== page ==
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Rick Christian’s “The New Normal”

Channeling vibes of mid-2000s vibes and a little bit of Georgio Moroder, Rick Christian’s “The New Normal” is an intriguing and thoughtful examination of the troubles of the past year. A deeply reactionary and in turn personal album relaying the troubles and pain of the pandemic era that we’re still in, Christian crafts some beautiful tracks with evocative lyrics. Setting the stage with the aptly titled “The human race”, Christian takes a more universal ennui feeling with an especially memorable lyrical composition of wanting a lover, no doubt an extension of the want for companionship that many have wanted during the isolating time.

At first, Christian’s vocals might be a bit off-putting. It’s never decidedly on key, but I’d argue it’s for the better. It maintains a human component that probably would have been lost if it became overwhelmingly auto-tuned instead of the tasteful distortion you find here. “Holiday in Covid” feels like a throwback to the Aphex Twin droning tracks that bank on a lot of repetition to really get its effects sunk into the listener. It reminds me of a lot of latter-day Chemical Brothers’ work with a lot of unexpected composition offset by straightforward and stripped-back instrumentals but with mouthy lyrics in between the chorus. “I can’t trust the system anymore” is one of the primary lyrics that get a soft scream, twisted and bent in the vocals that act as a particularly poignant artistic choice.

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“Wondering” is a slower-paced track that acts as a nice refrain from the more half dance jams/ half trash mood pieces and is a great example of the atmospheric pleasures the album holds. I do wish in this track the vocal distortion was taken off. Christian has a good voice and here would have been a great time to show it off and add a more human touch. “When I’m Walking I’m All Alone” he says and there’s something about the way he says “Wondering” that sounds a lot like he’s saying “Wondering” and it’s a great touch that adds a layered element to this character study of a song. “A great reset” continues the slower streak anthems, but with a pulsing synth bass as Christian Channels, a bit of “Comfortably Numb” vocals with a mix of “Kid A” era Radiohead sounds. It’s truly one of the album highlights and I’d argue that the record honestly gets better and better as it goes along, which is impressive considering it already starts strong. “After 8pm” is maybe one of the weaker tracks on the album. The pace is slower than even the previous slow burns and the lyrics are a mouthful in comparison to the melodic simple beat.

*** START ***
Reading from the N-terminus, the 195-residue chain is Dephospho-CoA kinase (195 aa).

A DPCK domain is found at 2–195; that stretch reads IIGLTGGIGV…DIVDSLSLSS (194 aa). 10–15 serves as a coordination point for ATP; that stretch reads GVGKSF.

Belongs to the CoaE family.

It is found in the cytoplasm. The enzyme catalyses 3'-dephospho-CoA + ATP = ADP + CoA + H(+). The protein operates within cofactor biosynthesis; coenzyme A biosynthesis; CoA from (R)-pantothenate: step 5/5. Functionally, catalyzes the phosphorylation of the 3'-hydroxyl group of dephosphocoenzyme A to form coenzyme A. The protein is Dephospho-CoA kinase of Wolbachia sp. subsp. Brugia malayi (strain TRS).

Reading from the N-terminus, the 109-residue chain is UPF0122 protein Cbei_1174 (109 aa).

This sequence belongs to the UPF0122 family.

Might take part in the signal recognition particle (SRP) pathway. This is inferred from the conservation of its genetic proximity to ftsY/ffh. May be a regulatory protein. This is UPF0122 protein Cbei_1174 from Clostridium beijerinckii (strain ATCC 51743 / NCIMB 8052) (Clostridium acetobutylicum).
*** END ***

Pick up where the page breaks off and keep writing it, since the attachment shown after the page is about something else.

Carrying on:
The lyrics are still memorable however with the great hook that is the chorus. “Machine” picks the pace back up noticeably and harkens back to the more industrial sounds of Nine Inch Nails and acts as a great lead in to the finale “Outside Looking In”, which ostensibly feels like the credits to this film-like journey. Those wanting a journey of a record through an almost modern post-apocalypse, look no further than what Rick Christian offers.

Mindy McCall



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